This time last year, it looked like super-chef Kurt Gutenbrunner was veering dangerously close to over-exposure. Within three months, his two-restaurant empire (Wallsé, Cafe Sabarsky) doubled, opening THOR on the Lower East Side in September 2005 and Blaue Gans in TriBeCa in December.
Perhaps Gutenbrunner realized that he’d stretched himself too far. He pulled out of THOR—the restaurant least like the others—leaving himself with three unique but strongly related restaurants. At all of them, the focus is on Austrian food, a niche that Gutenbrunner has nearly to himself.
Blaue Gans (pronounced BLAU-uh gahnz), which means “Blue Goose,” is the most casual of Gutenbrunner’s trio of restaurants. It occupies a space that was once the restaurant Le Zinc, and Gutenbrunner made only minimal changes on taking it over. The walls are covered with vintage posters, most of which are unrelated to the Austrian theme. There are no table cloths, butter knives, or even bread plates to go with the excellent bread service. Servers, many of whom seem to be Austrian imports, tend to get stretched when the restaurant fills up—as it does, at least on a Friday night.
The surroundings at Blaue Gans may scream “casual,” but Gutenbrunner still takes his Austrian cuisine seriously. The chef himself was in the house on Friday night, which suggests he didn’t open Blaue Gans merely to make a quick buck. I suspect the restaurant may be his laboratory, with the more successful dishes graduating to his West Village flagship, Wallsé. (A short list of handwritten specials accompanied the main menu.) As far as I can tell, the Wiener Schnitzel you get at Blaue Gans is the same Wiener Schnitzel you get at Wallsé, except it costs $8 less.
Appetizers at Blaue Gans are $8–12, but there’s a separate menu category for sausages, which are $7–8. My friend and I tried the pork and beef sausage and the smoked pork sausage (both $8), served with sauerkraut and horseradish mustard. We thought the smoked pork sausage was a tad more interesting, but I would happily try either one again.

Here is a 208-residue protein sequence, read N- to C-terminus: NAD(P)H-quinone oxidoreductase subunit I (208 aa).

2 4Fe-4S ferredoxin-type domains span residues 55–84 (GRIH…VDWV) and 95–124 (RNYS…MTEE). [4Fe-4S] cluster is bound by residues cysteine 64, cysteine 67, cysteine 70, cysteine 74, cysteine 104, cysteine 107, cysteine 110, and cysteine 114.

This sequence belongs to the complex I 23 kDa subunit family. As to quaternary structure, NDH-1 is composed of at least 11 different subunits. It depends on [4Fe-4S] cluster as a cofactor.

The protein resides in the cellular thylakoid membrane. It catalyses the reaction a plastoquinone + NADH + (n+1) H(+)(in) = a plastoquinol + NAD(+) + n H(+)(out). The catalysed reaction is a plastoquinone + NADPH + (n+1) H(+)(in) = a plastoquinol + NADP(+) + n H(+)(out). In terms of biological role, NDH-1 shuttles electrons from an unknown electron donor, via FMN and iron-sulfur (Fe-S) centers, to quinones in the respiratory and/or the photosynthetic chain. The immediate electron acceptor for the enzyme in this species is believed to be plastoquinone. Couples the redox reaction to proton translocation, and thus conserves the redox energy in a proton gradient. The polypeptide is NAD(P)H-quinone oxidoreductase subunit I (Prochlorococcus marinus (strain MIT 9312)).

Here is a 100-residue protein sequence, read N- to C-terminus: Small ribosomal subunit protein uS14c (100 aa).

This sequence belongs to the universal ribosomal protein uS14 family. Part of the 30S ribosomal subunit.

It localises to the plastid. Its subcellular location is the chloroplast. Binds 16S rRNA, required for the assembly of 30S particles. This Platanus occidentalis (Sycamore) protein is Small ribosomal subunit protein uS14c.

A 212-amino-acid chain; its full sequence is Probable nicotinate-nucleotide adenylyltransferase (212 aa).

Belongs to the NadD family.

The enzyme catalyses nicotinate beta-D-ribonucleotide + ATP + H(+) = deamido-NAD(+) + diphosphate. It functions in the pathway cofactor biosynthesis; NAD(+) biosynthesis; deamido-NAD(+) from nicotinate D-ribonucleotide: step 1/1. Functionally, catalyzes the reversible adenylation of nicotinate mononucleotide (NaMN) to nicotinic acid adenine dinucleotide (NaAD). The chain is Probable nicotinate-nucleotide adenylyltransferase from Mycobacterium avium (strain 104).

For the main course, my friend ordered the pork belly ($21), which must have been one of the largest helpings I have ever seen. I ordered the pork schnitzel ($22), which was wonderful—as Frank Bruni described it, “The meat had been dusted with flour and cooked with veal stock, cream, button mushrooms and bacon.”
Like everything else at Blaue Gans, the wine list has many reasonably-priced entries. We settled on a bottle of gewürztraminer at $36 that was more than satisfactory for our hearty, casual meal. The bill came to $103 with tax, before tip.
One positive development is that, as of January, Blaue Gans now takes reservations, a convenience much more helpful to those of us who want to make definite plans. And I am reasonably certain my future plans will include Blaue Gans again. As my friend put it, “I could eat like this every day.” Well, maybe not: the food here isn’t exactly lo-cal. But when you’re in the mood for a calorie splurge, it doesn’t get much more decadent than this.
Blaue Gans (139 Duane Street between West Broadway and Church Street, TriBeCa)